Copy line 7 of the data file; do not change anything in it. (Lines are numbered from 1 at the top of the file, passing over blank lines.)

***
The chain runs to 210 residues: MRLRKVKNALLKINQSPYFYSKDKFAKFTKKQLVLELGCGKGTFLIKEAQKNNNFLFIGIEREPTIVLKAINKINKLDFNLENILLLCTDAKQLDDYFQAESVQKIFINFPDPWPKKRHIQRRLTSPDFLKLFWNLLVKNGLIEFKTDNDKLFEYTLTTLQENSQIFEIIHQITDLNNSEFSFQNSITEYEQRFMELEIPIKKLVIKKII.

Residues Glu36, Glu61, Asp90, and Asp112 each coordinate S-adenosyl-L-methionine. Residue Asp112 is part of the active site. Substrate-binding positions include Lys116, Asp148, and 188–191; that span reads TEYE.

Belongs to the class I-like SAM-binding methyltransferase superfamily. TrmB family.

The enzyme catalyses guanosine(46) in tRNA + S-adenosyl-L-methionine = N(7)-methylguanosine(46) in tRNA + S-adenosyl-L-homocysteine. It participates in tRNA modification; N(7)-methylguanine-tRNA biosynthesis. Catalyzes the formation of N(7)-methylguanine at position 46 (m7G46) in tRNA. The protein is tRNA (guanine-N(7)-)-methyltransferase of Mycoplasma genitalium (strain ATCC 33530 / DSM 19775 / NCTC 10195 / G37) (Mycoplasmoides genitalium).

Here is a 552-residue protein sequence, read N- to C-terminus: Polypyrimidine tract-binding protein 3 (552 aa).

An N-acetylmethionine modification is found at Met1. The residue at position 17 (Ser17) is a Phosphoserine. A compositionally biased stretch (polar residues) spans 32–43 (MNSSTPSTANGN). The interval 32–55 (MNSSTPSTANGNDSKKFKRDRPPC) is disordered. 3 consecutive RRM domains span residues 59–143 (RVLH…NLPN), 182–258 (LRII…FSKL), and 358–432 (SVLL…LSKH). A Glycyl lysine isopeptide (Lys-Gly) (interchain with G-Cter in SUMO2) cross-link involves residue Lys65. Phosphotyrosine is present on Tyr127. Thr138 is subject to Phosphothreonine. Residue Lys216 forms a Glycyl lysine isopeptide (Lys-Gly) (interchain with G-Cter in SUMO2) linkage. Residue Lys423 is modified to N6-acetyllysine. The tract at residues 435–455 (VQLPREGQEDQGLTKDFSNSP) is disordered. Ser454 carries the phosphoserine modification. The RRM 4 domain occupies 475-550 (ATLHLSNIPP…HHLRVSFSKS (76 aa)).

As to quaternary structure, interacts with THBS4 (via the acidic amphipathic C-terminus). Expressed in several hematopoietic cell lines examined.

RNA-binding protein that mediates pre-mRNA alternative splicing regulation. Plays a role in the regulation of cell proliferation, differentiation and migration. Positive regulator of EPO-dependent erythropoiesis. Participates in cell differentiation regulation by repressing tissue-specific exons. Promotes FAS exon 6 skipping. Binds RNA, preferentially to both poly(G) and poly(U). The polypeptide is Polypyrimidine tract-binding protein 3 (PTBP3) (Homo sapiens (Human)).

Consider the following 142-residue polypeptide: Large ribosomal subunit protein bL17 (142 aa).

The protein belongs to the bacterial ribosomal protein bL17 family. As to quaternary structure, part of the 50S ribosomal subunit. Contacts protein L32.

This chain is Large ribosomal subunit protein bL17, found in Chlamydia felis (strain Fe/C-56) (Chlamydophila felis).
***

As to quaternary structure, interacts with THBS4 (via the acidic amphipathic C-terminus). Expressed in several hematopoietic cell lines examined.